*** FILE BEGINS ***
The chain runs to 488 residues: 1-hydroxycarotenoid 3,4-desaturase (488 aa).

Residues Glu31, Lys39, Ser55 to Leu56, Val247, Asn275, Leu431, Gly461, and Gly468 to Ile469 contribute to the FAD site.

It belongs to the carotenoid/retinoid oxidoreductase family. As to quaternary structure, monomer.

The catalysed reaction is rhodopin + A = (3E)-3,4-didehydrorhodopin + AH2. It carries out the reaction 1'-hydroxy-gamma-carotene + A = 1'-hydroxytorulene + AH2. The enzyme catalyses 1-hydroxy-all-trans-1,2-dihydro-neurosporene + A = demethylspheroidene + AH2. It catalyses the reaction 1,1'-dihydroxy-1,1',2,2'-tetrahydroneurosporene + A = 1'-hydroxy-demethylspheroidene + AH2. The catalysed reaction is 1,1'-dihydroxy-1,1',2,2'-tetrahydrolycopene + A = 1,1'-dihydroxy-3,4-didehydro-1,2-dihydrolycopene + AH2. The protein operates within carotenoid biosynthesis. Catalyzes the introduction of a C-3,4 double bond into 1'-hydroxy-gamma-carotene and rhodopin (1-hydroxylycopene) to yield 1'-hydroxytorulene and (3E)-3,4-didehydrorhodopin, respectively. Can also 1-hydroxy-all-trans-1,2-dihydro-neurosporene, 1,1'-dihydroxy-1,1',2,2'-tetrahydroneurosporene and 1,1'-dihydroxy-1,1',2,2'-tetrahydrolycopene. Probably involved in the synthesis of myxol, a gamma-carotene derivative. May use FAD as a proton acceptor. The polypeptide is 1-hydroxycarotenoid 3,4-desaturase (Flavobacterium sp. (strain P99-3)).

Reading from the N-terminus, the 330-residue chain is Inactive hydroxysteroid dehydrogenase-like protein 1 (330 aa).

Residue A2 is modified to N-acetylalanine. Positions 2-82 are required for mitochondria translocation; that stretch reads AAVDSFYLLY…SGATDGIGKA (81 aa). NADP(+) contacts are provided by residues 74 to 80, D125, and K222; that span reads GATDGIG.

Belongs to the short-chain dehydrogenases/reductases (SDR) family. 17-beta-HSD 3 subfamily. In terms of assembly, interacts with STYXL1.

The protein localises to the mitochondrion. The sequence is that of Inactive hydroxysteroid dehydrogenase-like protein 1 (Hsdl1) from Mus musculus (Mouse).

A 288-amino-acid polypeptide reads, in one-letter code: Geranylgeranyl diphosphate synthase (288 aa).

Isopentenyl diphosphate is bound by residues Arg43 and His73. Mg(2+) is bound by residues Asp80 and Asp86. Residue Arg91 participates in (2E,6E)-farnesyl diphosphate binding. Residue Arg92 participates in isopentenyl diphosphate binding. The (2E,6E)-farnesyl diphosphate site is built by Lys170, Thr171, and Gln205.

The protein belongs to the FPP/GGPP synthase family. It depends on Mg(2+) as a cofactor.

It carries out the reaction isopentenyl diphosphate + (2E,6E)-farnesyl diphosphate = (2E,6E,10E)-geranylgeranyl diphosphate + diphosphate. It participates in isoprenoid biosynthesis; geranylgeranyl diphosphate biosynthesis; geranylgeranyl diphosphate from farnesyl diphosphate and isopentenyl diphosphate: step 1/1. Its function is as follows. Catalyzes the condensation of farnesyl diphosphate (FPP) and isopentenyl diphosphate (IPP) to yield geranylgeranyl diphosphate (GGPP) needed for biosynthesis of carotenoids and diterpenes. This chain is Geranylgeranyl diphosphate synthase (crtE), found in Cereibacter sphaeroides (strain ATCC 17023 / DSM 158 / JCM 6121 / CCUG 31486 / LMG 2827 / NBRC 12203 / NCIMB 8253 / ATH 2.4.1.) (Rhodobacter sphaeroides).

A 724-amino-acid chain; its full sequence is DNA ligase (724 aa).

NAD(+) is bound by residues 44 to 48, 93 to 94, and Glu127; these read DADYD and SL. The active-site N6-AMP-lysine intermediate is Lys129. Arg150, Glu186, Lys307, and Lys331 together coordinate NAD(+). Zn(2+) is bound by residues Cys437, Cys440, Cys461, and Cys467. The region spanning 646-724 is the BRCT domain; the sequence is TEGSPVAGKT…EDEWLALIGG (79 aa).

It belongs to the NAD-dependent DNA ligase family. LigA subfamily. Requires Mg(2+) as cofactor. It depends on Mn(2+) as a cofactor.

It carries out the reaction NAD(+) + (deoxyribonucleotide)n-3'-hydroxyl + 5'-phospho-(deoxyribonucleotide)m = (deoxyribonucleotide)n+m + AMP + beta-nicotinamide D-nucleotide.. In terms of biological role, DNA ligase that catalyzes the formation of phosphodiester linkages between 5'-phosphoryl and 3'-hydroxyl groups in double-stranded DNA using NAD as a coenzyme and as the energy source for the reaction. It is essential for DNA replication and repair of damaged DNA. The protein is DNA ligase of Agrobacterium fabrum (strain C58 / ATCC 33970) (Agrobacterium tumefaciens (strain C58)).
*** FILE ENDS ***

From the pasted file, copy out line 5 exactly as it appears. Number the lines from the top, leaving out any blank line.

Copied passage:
Reading from the N-terminus, the 330-residue chain is Inactive hydroxysteroid dehydrogenase-like protein 1 (330 aa).